|Summary:||Jacsen and Anais get to know each other a little better.|
|Reading Room — Four Eagles Tower|
|Books and stuff!|
|August 20, 288|
The reading room at Terrick's Roost seems to have been under some sort of renovation, with books being shifted, unpacked, and reorganized onto various shelves. It is perhaps not where one might expect to find Anais, who seems to suffer from headaches after any amount of time spent reading, yet it seems to have become something of a refuge from intrigue and wedding plans alike. With a handmaid knitting in the corner and a Banefort guard outside the door, she's idly scanning the shelves, picking out books apparently at random.
Given the composition of the Roost's visitors of late, one might expect just about anyone up to and including King Robert Baratheon to step through the reading room's entrance to break that idle peace Anais Banefort has found for herself. As it happens, it is not the King nor any of his counsel, but instead the sound of a rhythmic tapping on the floor, by now common enough to bespeak Jacsen Terrick's arrival. "My lady," he offers, quieter, from the doorway.
Anais looks up from the book in her hand at the sound of the tapping, and so there is a faint smile already in place when Jacsen appears at the door. "Lord Jacsen," she greets, lowering one hand for a sweep of her skirts in place of a curtsey. "Please, come in."
His pause short and perfunctory, Jacsen makes a direct line to a piece of uncovered furniture, to which he slowly lowers himself. "I trust you are well, my lady?" he asks of Anais, a pleasant smile serving to curve an oft-expressive mouth. "It has been somewhat manic of late about the Roost… I would not be so surprised to know you were halfway packed to head back to the Banefort." He chuckles at the last.
"I considered it," Anais teases, shaking her head at the book with a rueful smile. "And then I remembered why I left. It was because I was eighteen, and still unwed, and as much as I enjoy ships, I was hoping for something more out of my life than being a captain's wife. And this is certainly…more." She glances over then, curious. "How are you finding your return home, Lord Jacsen?"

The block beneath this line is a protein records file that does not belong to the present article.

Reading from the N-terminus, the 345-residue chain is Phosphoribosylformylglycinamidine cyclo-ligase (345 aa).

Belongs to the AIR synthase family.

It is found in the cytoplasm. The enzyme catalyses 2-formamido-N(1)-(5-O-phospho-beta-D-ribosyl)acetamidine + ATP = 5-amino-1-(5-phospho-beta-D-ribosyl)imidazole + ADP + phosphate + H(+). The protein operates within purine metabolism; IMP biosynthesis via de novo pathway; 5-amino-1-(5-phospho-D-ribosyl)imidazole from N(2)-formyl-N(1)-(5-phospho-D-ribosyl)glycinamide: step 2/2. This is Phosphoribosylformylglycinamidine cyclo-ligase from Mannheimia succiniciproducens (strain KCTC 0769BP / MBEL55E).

His hand leaves off from his chin and makes some vague motion into the air. "It is good to be near those I love so dear again." Jacsen's admission is in an honest enough tone, though an observer as keen as Anais could see there is more to it than that. "And truth be told, I'm glad to have met you before I'm bowing to you as Lady of the Roost or the like," he adds. "Were that that was all there was to consider about this trip home."
Anais' smile slips crooked, and she shakes her head. "It would be a long time before you had to do that sort of thing, Lord Jacsen. I'm under the impression that your mother and father are both quite well. Which…" She sighs, shrugging one shoulder with a small smile. "Is probably just as well. Jaremy could use the time to grow." The book in hand is abandoned, closed and slipped back into place. "It has been busy here, hasn't it? Strange. I knew the Riverlands would bring more visitors, more trade, than we see in Banefort. I don't think I expected quite so much…intrigue."
"You underestimate my ability to find myself failing to return home, time after time," Jacsen points out, shifting lightly in his seat as he chats amicably with his brother's betrothed. "I fear I've done little travel into the westerlands, save for a trip to Lannisport as representative of Lord Mallister. Would you care," he invites, "to tell me aught of the Banefort?"
"I could," Anais laughs, abandoning her search for a book in favor of taking up a seat not far from Jacsen. "It's a hard land, and lonely. But it's home. The Banefort itself sits on the shore, with the water washing against the walls on the west side of the castle. The east side holds the docks and the village there. The shores are rocky, and often sided with cliffs. Great, high things that defy even the strongest climbers. We've watchtowers every few miles along the shore, and defenses to keep an eye out for the Ironborn. Inland, there are mountains. The lower passes are grassy, suitable for grazing. That's where Cayt grew up," she explains, smile flickering. "And further inland, rocky mountains, high and full of quarries. A few woods, and many small streams."